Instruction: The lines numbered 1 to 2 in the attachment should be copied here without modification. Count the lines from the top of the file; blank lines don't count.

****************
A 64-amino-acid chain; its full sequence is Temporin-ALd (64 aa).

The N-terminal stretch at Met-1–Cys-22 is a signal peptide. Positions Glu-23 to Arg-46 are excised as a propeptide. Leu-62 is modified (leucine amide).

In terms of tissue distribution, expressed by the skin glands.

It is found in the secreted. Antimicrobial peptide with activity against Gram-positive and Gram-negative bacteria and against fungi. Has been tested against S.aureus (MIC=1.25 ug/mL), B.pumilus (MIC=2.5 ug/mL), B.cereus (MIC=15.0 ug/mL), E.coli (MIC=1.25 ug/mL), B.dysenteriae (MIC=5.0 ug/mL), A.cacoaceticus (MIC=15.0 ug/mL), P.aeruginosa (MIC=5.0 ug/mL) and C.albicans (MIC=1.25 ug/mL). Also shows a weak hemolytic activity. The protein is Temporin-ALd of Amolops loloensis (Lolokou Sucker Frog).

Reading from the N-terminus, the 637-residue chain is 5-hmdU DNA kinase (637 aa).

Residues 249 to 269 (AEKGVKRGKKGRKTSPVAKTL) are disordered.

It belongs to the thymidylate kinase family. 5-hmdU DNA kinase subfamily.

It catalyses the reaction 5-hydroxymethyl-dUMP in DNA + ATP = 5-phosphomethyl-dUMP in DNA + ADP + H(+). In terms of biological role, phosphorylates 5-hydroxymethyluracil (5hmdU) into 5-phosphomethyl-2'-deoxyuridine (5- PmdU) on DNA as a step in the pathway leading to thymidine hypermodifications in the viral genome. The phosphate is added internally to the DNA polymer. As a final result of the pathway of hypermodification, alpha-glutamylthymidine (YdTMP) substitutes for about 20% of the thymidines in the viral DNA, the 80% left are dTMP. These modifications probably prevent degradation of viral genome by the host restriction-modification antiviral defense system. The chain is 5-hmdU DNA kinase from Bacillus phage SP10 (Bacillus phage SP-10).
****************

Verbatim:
A 64-amino-acid chain; its full sequence is Temporin-ALd (64 aa).

The N-terminal stretch at Met-1–Cys-22 is a signal peptide. Positions Glu-23 to Arg-46 are excised as a propeptide. Leu-62 is modified (leucine amide).